The Ultimate Fighter
It would have been interesting to find out what Travis Browne was up to when UFC 100 took place in July of 2009, but one look at the record of “Hapa” answers that question.
He was likely getting ready for a fight, as he actually fought on June 5 and then July 23, lifting his record to 6-0. He would get to 7-0 by the end of the year, with all seven bouts taking place in 2009, and after fighting twice in February of 2010, he got the call from the UFC.
That’s a whirlwind, to say the least, but he does remember what was going on around the time of the biggest UFC event to date.
“UFC 100 was the thing to watch when you were an up and coming fighter, so I was definitely keeping my eye on it,” Browne, who fights Cain Velasquez at UFC 200 on July 9, said. “At that time, I wasn’t as busy training as I am now. Naturally, when you’re in the smaller shows, I had to deal with life in general. I had two kids, I couldn’t afford to do a camp away from home and I was still working at that time. I wasn’t able to commit as much to training then as I am now.”
Instead, the 26-year-old got his experience in fights, not in the gym.
“When I first turned pro was when I really started training,” he said. “I only had about six months of training before my first pro fight. I was starting my training and fighting at the same time.”
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Browne kept winning though, finishing eight of his nine opponents on the local circuit, seven by knockout. There were a few interesting names in there, like UFC vet Aaron Brink, Ultimate Fighter 10 alum Abe Wagner, and former NFL star Michael Westbrook. But even then, Browne knew the level of competition would be ramped up in the UFC. And he was right.
“The skill level is tremendously different in the UFC than at the lower levels, but it’s the mentality as well, and being to deal with the lights,” Browne said. “Just getting under those lights is a big difference from fighting in a 20-foot cage in the middle of a parking lot of a casino. It’s a lot different.”
At least he didn’t have to fight in a barn like some of the Midwest fighters coming up around that time.
“In southern California, fighting in a parking lot is our version of a barn,” he laughs. But did he at least get free parking?
“Not me. I still had to pay for it.”
Browne, now 33, is comfortable under those lights. As he prepares for Velasquez, he is ranked seventh in the world in the heavyweight division, with 13 Octagon bouts under his belt. In June of 2010, he was just another prospect hoping to get a shot at the champion. Four months after his UFC debut win over James McSweeney, that champion was Velasquez.
“When you’re getting ready to jump in the UFC, one of (matchmaker) Joe Silva’s favorite sayings is, ‘If you’re in the UFC, you better be ready to fight for a title,’” Browne said. “So coming into the UFC, that’s who had the target on him – the champion. That’s the guy who’s beaten everybody, so that’s the guy I’m gonna have to beat. And I believed in myself. I knew I would be fighting all the best one day or another.”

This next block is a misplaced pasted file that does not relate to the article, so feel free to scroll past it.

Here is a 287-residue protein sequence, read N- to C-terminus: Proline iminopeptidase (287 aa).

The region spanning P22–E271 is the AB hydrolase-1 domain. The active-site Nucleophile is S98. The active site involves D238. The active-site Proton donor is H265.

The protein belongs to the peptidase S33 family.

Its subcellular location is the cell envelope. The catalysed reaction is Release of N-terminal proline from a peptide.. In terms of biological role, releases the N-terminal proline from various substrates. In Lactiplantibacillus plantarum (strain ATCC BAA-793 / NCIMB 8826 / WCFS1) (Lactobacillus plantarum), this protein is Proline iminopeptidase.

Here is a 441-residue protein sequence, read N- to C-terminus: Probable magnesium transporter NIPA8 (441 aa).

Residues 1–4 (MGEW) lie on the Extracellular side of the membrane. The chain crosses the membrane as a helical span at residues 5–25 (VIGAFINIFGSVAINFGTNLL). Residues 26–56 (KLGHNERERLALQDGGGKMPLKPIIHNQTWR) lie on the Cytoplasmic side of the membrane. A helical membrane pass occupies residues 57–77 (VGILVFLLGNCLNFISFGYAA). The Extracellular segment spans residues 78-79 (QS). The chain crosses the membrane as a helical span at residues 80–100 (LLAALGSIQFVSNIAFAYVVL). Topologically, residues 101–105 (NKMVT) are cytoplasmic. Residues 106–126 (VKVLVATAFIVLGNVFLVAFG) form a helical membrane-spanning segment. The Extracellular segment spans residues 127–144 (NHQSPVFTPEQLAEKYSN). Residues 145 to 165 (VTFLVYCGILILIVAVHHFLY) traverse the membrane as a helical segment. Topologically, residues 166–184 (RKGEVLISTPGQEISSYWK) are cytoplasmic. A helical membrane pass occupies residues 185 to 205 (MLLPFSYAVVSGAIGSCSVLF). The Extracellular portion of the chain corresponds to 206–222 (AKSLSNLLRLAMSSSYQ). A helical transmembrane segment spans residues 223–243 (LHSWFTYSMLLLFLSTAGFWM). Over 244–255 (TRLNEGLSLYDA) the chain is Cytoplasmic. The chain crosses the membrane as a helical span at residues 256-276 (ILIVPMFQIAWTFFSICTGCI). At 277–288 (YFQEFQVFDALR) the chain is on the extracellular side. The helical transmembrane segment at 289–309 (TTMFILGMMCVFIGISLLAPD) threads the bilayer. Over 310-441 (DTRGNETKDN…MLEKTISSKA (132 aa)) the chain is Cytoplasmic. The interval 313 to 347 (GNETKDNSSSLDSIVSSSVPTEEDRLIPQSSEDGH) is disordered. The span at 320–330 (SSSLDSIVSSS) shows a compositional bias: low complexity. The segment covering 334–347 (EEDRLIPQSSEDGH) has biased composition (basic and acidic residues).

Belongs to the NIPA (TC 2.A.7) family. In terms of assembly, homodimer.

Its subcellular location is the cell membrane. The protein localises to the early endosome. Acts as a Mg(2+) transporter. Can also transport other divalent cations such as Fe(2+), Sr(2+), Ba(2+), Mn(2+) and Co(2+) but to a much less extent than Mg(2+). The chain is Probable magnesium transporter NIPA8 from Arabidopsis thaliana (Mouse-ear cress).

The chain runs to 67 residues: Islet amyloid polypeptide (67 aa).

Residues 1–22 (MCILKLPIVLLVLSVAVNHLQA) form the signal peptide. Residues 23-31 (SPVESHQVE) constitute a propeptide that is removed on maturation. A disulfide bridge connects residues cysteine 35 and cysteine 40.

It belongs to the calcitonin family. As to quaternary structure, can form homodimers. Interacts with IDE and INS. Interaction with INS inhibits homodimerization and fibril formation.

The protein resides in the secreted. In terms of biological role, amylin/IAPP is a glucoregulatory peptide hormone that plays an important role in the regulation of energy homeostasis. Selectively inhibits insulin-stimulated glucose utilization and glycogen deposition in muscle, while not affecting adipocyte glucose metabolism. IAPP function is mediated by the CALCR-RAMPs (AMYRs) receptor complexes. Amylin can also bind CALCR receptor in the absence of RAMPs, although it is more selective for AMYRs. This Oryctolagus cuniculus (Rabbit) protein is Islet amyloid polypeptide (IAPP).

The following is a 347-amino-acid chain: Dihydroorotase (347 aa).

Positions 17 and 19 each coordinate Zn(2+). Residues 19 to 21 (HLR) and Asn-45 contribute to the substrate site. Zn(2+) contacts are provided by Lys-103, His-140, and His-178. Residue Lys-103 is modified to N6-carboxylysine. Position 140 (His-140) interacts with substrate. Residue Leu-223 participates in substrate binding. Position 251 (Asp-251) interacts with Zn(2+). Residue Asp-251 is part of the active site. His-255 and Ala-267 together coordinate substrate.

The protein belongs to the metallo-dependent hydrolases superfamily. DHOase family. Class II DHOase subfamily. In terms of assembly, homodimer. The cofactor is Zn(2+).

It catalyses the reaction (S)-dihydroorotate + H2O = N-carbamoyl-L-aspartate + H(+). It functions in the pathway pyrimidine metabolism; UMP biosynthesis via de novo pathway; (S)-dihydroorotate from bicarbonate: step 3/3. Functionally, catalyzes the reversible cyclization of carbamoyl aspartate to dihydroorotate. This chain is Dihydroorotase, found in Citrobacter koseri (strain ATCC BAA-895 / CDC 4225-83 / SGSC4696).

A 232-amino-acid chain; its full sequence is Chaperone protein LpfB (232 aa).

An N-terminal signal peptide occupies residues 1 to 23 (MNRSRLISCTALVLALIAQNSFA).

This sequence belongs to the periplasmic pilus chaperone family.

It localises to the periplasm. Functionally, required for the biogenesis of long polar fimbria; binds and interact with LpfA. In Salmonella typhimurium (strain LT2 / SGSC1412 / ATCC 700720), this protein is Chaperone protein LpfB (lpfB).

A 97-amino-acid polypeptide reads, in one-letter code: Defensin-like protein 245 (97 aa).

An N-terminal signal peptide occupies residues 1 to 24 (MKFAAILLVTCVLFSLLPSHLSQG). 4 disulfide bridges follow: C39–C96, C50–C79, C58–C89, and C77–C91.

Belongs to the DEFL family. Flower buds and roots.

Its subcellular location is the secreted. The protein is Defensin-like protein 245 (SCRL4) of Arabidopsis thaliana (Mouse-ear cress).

He has, and while he’s beaten Stefan Struve, Alistair Overeem and Josh Barnett, he’s also lost to “Bigfoot” Silva, Fabricio Werdum and Andrei Arlovski. It’s what happens when you grow up in public.
“This is my learning curve, and it’s against some of the best in the world,” he said. “I didn’t have an amateur background, I didn’t have any combat sports before this, so I’m learning to be a professional fighter on the go. I was flying by the seat of my pants and figuring it out on the fly. This is how I got my experience, in the UFC. I have nine fights outside the UFC, but that was all in a year and at the lower level. My learning takes place in front of millions of people, not behind closed doors or in fights nobody’s watching.”
He’s apparently learned his lessons well, and if you dig a little deeper into the UFC fights Browne has lost, you’ll see someone who tore his hamstring early in his loss to Silva, sustained a laundry list of injuries against Werdum and still went five rounds, and was the one who got clipped last in a one-round war with Arlovski. He uses none of these realities as excuses, but it has given him the confidence that he can fight and win against anybody in the division.
“It toughens me up,” he said of his losses. “It’s made me believe in myself knowing that any of those guys I’ve lost to, I can beat on any day, and that’s how I truly feel. I don’t feel like I have truly been beat by somebody. I’ve gotten caught and I’ve gotten injured in my fights, but when it comes to just shutting me down and beating me up every which way, I haven’t felt that yet. So I’m there. I’m ready to contend and I just need to keep pushing myself. I can win any fight that I’m in.”
The next one is with Velasquez, a former two-time heavyweight champion, on the biggest event of 2016, proof positive that Travis Browne has come a long way from the parking lot.